B. L. Koko tells the story of Lonoikamakahiki, 1865.



Kalani was the father and Haumea the mother, born was Lonoikamakahiki from Haumea and Kalani; He was taken as hanai by Hauna of Kaikilanialiiwahineopuna [?? Hauna o Kaikilanialiiwahineopuna] until he was grown; the chiefs went to bathe in the ocean, and after they had bathed, the two of them went upland to warm themselves.

While the two of them were warming themselves, Kaiklanialiiwahineopuna said to Lonoikamakahiki, “let’s play konane (the konane played with pebbles).” “Yes,” said Lonoikamakahiki, and they laid out the pebbles upon the board and the two began to play [uhau], and in that first match, he lost to his sister; the two played once again, and he lost once again to his sister; they played for the third time, and that Chief lost once more; after this third loss of Lonoikamakahiki, the Chief grew irritated for just losing…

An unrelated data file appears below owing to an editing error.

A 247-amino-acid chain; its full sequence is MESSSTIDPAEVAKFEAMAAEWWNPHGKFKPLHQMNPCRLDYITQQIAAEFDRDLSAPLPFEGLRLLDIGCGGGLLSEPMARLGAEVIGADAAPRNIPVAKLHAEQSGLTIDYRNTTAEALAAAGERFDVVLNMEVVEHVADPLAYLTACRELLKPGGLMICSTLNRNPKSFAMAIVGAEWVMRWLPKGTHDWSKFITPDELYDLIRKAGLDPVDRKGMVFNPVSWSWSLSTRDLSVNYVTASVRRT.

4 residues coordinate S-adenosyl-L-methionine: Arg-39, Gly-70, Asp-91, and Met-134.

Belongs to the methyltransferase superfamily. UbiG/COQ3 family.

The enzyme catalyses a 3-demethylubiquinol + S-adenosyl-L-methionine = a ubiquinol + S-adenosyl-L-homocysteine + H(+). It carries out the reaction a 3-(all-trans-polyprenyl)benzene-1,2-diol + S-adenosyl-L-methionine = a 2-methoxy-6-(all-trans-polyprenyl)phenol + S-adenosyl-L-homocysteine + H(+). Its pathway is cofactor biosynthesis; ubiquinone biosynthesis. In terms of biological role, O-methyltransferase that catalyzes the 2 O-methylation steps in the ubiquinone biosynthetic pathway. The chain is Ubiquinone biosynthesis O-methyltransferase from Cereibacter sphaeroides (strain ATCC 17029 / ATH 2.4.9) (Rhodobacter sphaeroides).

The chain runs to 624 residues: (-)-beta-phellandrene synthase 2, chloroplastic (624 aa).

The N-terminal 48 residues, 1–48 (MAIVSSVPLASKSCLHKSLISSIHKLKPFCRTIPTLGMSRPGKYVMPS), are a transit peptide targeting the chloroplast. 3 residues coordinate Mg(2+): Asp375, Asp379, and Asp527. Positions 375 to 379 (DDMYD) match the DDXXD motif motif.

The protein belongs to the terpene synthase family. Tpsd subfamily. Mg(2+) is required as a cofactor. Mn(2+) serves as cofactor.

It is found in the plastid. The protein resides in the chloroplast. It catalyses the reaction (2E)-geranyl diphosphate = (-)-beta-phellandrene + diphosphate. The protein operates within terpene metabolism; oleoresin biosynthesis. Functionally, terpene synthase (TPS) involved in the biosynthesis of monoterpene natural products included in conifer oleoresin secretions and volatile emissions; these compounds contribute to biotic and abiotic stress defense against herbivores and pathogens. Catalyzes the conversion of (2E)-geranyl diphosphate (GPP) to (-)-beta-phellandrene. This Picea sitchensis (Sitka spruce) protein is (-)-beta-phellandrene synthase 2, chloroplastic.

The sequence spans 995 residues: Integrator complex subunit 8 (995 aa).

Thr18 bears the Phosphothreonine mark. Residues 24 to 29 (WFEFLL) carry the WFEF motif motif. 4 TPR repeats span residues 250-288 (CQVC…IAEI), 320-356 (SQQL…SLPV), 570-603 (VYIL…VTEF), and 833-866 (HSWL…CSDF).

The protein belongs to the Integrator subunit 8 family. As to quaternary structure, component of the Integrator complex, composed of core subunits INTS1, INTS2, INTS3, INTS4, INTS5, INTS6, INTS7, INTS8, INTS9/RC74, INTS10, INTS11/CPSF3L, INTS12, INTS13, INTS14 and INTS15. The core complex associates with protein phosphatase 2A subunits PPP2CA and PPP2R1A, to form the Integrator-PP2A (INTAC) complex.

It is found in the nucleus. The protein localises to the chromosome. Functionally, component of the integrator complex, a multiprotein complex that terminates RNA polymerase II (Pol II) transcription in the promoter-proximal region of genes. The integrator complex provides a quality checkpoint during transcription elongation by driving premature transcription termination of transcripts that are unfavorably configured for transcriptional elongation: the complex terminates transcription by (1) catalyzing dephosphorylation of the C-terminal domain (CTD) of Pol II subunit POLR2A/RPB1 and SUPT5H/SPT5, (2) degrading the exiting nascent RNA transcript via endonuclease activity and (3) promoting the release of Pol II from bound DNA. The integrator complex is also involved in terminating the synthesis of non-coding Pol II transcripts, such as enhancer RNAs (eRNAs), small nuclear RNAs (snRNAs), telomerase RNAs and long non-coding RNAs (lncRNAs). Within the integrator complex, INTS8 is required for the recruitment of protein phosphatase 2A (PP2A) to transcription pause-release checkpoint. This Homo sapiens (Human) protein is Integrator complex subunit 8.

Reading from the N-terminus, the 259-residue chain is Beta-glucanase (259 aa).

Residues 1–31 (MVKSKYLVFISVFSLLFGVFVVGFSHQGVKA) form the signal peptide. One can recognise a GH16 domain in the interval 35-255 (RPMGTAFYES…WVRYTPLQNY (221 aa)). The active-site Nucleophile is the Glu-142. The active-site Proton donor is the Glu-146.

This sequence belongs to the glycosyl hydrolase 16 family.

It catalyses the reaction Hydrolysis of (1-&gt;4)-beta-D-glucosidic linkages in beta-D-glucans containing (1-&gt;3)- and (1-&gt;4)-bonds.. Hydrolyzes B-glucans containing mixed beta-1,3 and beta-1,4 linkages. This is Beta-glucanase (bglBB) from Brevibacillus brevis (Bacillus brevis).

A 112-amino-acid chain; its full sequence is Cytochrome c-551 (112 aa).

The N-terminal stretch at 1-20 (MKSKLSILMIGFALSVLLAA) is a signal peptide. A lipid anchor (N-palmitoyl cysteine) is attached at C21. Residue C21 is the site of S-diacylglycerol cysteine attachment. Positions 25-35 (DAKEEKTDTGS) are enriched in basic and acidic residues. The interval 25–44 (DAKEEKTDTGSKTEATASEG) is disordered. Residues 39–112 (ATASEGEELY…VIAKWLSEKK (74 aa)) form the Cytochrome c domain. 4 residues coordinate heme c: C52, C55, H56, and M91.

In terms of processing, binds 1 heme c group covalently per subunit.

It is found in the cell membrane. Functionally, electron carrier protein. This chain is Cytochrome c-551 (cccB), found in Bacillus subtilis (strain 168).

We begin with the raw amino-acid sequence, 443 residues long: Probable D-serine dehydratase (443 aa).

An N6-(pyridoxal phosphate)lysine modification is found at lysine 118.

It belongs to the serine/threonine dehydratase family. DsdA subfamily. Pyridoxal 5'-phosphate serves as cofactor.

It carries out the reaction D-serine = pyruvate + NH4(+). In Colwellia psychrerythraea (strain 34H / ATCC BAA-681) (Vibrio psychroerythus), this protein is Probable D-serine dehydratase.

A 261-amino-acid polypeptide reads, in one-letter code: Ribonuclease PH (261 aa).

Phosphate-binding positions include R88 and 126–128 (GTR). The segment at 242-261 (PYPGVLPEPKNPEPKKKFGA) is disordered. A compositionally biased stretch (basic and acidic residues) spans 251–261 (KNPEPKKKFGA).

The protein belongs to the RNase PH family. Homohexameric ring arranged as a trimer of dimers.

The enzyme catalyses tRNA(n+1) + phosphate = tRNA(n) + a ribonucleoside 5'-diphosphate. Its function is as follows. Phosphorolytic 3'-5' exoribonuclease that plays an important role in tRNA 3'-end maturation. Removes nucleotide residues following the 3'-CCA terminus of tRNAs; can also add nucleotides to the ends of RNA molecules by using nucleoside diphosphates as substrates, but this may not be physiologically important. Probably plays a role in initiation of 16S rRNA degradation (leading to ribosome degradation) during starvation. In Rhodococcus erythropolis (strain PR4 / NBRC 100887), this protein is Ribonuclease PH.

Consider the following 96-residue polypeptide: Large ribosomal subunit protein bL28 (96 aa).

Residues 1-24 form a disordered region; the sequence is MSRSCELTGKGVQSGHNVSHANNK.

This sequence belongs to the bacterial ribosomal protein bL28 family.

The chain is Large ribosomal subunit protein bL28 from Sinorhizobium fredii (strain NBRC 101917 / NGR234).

[This is the opening of one of the stories of Lonoikamakahiki found in the Hawaiian Language Newspapers. It was written by B. L. Koko of Kaualaa, Wailupe, Oahu, and runs in Au Okoa from 9/4/1865. There is criticism of his telling and Koko ends his story on 10/23/1865. He states at his closing that what he wrote is all he knows, but those who know the story well most likely know more things. And if his kupunakane know more, that he will submit it.]

(Au Okoa, 9/4/1865, p. 4)


Ke Au Okoa, Buke I, Helu 20, Aoao 4. Sepatemaba 4, 1865.

Leave a Reply

Fill in your details below or click an icon to log in:

WordPress.com Logo

You are commenting using your WordPress.com account. Log Out /  Change )

Twitter picture

You are commenting using your Twitter account. Log Out /  Change )

Facebook photo

You are commenting using your Facebook account. Log Out /  Change )

Connecting to %s